By Kenny Yum
Students, faculty, administration. The school, as an entity, is made up of these three parts — a triumvirate, if you will. In theory, the machinery of education only functions if all three parts work in equal momentum.
The students are the consumers, providing the institution with its raison d’etre — without us, there is no need for Ryerson Polytechnic University.
The faculty are the mentors, providing us with the crucial skills — the tools — needed to make this institution a success.
The administration builds and maintains the infrastructure, the hallways we commute in are the highways, the classrooms our destinations.
In theory this three-way relationship sustains our university as a strong, viable educational facility.
The recent negotiations between the administration and the Ryerson Faculty Association (RFA) show there is a power struggle, much like other skirmishes fought recently in the Grade school arena. Administration, with a mandate to balance its budget while improving education, is at odds with the faculty, who want salary increases and better working provisions to reflect those of their peers at other universities.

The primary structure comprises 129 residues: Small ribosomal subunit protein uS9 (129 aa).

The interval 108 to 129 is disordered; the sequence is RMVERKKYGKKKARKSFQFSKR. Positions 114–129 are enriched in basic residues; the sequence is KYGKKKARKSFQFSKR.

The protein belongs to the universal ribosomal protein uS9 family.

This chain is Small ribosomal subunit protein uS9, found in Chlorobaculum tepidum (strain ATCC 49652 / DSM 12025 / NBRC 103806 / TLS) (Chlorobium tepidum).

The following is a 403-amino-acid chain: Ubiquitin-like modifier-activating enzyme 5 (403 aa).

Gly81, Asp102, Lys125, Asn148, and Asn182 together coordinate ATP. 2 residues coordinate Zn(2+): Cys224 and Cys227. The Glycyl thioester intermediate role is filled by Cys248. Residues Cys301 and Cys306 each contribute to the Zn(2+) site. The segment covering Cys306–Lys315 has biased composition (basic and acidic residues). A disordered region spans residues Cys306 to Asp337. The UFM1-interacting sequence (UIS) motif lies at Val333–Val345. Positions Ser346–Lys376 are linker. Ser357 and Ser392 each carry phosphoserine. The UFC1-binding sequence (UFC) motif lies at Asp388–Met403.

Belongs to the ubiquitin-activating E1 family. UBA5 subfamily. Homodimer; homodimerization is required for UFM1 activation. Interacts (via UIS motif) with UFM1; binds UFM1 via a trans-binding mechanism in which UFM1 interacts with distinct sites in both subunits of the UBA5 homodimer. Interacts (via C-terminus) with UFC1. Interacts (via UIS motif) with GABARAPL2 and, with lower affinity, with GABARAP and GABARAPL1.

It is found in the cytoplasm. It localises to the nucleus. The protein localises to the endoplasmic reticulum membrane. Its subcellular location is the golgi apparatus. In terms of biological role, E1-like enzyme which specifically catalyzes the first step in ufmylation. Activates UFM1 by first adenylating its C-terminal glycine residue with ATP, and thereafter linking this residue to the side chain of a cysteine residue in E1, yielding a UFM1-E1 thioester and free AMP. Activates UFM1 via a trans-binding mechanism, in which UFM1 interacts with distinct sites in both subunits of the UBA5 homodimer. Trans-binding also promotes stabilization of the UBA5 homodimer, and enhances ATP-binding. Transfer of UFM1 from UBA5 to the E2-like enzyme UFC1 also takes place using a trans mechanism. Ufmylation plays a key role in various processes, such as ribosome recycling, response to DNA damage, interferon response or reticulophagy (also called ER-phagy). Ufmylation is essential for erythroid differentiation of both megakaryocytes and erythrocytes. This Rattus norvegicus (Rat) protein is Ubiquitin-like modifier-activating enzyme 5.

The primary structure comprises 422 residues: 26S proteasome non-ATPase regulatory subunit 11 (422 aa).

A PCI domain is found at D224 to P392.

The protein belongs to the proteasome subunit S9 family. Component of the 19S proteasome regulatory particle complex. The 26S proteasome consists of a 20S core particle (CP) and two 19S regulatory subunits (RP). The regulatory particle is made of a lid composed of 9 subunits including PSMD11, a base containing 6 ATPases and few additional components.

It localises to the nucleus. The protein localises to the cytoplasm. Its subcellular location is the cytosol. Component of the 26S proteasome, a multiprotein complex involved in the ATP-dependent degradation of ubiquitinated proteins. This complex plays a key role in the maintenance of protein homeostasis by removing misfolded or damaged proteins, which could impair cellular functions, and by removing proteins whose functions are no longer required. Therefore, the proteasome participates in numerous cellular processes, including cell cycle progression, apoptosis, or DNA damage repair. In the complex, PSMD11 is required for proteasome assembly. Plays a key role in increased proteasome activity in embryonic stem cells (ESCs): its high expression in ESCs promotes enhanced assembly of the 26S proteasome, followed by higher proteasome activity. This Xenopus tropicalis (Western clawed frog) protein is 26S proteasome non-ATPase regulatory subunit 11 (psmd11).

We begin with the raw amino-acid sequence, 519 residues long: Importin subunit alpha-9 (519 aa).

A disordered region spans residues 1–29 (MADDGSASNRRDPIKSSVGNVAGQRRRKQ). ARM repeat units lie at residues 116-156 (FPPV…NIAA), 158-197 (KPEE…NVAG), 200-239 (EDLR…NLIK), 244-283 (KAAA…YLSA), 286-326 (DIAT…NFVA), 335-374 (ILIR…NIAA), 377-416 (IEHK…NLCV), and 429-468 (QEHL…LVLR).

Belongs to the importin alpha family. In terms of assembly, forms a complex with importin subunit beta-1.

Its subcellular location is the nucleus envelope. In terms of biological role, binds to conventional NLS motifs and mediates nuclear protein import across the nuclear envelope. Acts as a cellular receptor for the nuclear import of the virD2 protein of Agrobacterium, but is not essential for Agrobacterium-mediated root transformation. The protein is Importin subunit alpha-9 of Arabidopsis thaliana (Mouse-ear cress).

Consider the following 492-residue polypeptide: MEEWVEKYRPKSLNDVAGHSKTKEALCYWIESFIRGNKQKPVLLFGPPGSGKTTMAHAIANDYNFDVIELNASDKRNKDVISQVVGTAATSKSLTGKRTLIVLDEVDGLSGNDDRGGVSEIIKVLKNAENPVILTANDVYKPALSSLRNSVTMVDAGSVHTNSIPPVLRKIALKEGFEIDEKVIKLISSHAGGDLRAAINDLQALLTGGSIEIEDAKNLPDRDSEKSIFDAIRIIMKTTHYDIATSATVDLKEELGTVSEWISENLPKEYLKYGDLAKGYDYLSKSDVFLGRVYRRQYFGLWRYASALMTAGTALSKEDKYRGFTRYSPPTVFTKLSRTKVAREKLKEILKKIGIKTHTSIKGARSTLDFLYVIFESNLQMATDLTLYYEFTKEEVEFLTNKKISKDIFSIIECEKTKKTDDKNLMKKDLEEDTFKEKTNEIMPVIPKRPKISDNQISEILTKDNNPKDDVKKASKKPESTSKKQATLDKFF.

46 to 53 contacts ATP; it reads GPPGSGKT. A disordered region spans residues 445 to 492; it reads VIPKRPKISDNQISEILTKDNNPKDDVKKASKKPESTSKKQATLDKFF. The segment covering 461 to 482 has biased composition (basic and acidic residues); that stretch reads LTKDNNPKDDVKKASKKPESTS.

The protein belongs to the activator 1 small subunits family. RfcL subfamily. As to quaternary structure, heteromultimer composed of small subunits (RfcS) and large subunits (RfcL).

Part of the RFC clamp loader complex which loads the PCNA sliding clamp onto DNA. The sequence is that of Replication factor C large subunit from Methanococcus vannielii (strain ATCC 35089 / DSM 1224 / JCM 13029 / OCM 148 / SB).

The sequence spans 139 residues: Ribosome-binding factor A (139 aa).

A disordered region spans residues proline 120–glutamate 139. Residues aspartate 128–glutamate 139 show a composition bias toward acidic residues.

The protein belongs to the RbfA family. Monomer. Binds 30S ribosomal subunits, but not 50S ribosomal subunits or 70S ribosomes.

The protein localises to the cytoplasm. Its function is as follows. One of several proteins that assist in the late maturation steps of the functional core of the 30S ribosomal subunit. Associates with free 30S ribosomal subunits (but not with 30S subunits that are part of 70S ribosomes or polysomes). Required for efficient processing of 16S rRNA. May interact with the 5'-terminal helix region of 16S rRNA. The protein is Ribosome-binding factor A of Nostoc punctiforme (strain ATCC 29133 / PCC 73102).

Ryerson’s teaching staff, on average, make less than their peers at universities like Trent and Brock while bigger institutions like U of T dwarf us in faculty compensation. The gap could be as high as 20 per cent for our higher paid staff.
If Ryerson is to keep its place as the nation’s top hands-on-school, it must pay its professors, at the very least, the going rate — the danger of not doing so is to suffer a brain drain. It is very likely that other institutions will become more like Ryerson, sensing that the demand for a polytechnic education will heighten.
Our teachers are unique to the North American university circuit. Many of our professors — probably a large percentage when compared with other post-secondary schools — are form the working world, and bring experience and contacts to our classrooms. Faculties like business, fashion, and journalism are lauded for having links to their respective industries, and for not being too close to the often dry and conservative academic world.
We have, it would seem, a good mix. A winning formula.
While Ryerson continues to adjust to being a university, it has to maintain some of that business sense it wants to teach us. Ryerson’s v.p. of staff and faculty affairs, Michael Dewson, acknowledges that part of the evolution from a polytechnical institute to a polytechnic university involves a pay increase for faculty.
It will not be an easy task for the folks in Jorgenson Tower to dole out more cash. In addition to meeting the RFA’s demands, the university will have to consider that it will need to develop graduate programs, a proposition which will bring in money and clout but will strain our resources as we search for high-priced teaching talent.
Whichever way the negotiations move, students have a stake. Higher pay means more strain on the administrations’ budget, which in the future will affect our fees. But if the school decides to maintain the status quo, and fails to build a strong partnership with its faculty, then our education — and this school — will suffer.